I was told about this hearing through a non-court source and decided to pursue the case. We followed all the typical procedures to have video news camera in a Seattle Municipal Courtroom.
Both defense council and the deputy city attorney have the prerogative to deny our request to video the proceedings but neither side did.
I had no knowledge of Judge McKenna’s sentencing until it was rendered. Any reporter who had done their due diligence in the case would have researched what happened in the previous hearings with Mr. Caulderon and could see what may happen in the final sentencing.
In addition, we are posting on http://KOMONEWS.com the full unedited interview I did with City Attorney Pete Holmes taped within days of the verdict He is questioned the philosophy of his prosecutions and he shares is criticism of the verdict. I think you’ll find it enlightening.
legal topics = way outside my area of expertise… was Superior Court juror once -but that’s about it, and I am pretty confused by this situation.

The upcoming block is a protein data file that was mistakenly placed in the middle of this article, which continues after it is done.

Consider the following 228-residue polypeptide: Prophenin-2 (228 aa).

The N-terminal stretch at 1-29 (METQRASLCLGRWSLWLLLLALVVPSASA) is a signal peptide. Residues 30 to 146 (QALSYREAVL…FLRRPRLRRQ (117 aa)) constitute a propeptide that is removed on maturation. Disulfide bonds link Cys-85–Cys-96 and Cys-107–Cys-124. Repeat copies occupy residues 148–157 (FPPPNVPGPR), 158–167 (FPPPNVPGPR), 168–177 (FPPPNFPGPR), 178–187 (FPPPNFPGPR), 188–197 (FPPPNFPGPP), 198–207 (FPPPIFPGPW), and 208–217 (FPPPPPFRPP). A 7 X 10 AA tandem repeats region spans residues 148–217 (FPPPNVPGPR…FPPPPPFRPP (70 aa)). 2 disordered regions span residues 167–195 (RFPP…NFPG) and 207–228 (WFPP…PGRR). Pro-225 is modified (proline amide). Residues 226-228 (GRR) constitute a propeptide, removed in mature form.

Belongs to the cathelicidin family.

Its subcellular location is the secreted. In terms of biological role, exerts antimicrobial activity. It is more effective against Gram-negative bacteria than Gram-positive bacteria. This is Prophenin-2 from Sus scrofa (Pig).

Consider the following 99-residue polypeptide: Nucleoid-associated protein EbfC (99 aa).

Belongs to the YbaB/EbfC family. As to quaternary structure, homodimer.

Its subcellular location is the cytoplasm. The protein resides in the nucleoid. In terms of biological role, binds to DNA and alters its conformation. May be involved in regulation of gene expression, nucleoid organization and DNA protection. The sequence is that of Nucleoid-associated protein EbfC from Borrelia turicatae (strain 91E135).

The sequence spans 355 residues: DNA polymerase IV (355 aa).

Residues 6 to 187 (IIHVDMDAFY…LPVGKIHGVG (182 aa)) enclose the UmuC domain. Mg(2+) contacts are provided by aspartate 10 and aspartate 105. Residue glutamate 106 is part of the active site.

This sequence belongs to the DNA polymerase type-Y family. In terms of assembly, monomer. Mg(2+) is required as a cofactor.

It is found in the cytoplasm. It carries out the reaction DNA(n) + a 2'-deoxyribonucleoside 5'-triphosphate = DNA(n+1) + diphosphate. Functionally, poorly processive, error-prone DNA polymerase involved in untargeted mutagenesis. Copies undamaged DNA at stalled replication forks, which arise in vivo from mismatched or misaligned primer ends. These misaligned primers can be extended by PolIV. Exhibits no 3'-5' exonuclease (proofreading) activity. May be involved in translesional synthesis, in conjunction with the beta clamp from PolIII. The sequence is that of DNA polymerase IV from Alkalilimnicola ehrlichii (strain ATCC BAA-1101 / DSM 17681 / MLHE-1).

1. re: the “bad guy” topic – isn’t it typical for judges, prosecutors, and defense attorneys to huddle and talk ‘inside baseball’ on legal stuff outside of the courtroom and in shared social circles? are they saying they felt pressured on specific cases? if so, do they have evidence/details re: what was going on? If a more general comment re: legal trends (I think we have been too soft) is that type of comment forbidden?
2. re: comments at DSA about feeling “bound to follow prosecutors’ recommendations….”
again, is that a specific quote, or an interpretation of what was said at the meeting? without further of context – I would almost interpret to be a comment re: the circumstances, e.g. “I feel obliged to follow prosecuting attorney suggestions because they often present sound legal arguments given the circumstances”
3. Re: KOMO crew et al being in the courtroom: based on your description, I am guessing that people(s) in SPD maybe leaked the to the press which gave them the lead to attend? Also –
Anyway – there are probably some valid points and concerns being raised here – but if the response from the TV crew is accurate (and they have evidence) – that seems like speculation re: the judge’s behavior.